Fifty-one years ago today, Anne was born right here in San Francisco General Hospital in SF.
Her name given at birth was Barbara and her mother was listed as being Danish, English and Irish and her father as being Indian (they didn't call them Native Americans then), but didn't list what tribe. Her mother had 5 other children.
She spent a month in an orphanage before being adopted by Paul and Frances Samaduroff and renamed Anne Marie Samaduroff.
From that point until she died, she was Russian, raised in a religion called Molokan meaning "milk". It was never determined whether the name came from a river near where the religion originated or whether it referred to "the milk of the Word". She never understood the religion because the sermans were in Russian. But she did learn the meaning of community from the members of the church.
On Sunday mornings when Anne was a little girl, her maternal grandmother (Baba in Russian), got up early and baked goods in her wood stove. She would then send Anne and her brother Dave (also adopted) out to the community on Portrero Hill to deliver these goodies to the old and sick members of the church. Portrero Hill in San Francisco, also known as "Little Russian Hill" was inhabited in the early 1900's by Russian Molokan's seeking religious freedom.
I think the only thing she really hated about being "Russian" was having to always spell Samaduroff a hundred times.
She would call to make an appointment and it would go exactly like this.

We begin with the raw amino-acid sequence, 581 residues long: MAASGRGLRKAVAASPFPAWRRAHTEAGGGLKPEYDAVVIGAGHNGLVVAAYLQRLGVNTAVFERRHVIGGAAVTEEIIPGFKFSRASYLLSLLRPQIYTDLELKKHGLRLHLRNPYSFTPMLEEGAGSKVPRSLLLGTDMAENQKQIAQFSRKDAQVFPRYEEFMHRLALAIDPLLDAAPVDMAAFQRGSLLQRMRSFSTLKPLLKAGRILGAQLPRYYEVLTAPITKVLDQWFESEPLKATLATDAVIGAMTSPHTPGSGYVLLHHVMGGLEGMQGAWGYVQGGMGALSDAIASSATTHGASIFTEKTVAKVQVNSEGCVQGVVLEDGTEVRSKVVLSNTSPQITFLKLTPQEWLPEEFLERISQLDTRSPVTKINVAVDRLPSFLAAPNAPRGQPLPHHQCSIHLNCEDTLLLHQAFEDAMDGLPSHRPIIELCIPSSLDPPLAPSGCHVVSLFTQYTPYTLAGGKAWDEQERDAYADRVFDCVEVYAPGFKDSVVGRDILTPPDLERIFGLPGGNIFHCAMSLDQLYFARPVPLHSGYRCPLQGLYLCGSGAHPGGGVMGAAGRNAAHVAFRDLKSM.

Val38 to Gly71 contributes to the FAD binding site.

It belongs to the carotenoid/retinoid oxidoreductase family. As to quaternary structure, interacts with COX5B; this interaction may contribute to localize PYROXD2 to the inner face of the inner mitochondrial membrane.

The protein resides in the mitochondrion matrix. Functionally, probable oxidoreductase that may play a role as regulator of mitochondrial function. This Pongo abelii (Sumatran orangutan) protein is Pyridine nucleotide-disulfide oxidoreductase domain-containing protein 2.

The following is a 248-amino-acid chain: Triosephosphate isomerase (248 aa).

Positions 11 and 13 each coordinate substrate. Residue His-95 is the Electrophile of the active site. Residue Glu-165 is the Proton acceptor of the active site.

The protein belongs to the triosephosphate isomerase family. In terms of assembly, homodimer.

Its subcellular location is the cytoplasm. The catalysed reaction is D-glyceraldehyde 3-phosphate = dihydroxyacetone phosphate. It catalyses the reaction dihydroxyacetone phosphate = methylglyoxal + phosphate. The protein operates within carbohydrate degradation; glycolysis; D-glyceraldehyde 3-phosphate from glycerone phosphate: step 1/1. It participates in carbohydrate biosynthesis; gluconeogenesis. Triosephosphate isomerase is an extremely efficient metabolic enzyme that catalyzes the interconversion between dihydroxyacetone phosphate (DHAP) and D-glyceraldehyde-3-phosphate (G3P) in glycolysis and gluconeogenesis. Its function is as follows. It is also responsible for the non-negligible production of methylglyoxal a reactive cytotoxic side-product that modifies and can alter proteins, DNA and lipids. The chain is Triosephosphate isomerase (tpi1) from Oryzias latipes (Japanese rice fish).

My name is Samaduroff. That's spelled S-A-M-A...no S as in Sam...right. S-A-M-A...D-U-R...no, D, as in David...right. O-F-F...no, F-F, as in Frank, Frank. This would be repeated at least twice, and then when she arrived for her appointment, the paperwork would have it spelled wrong. And that's just the spelling. You should have heard how it was pronounced...when it was pronounced.
Most everyone who knew her just called her Anne Sam.
Had we ever gotten married "for real" she was ready and willing to take my last name.
In the last 4 years of her life she became interested in her Native American heritage though she was not able to do much research into it. She was somewhat "adopted" by the Lummi tribe in Bellingham after becoming good friends with one of the elders who was a formal tribal leader and that seemed to make her very happy.
So, happy birthday, Anne. I would have gotten you a card, but the postage would be enormous. I will have a piece of birthday cake today for you. It's the least I could do.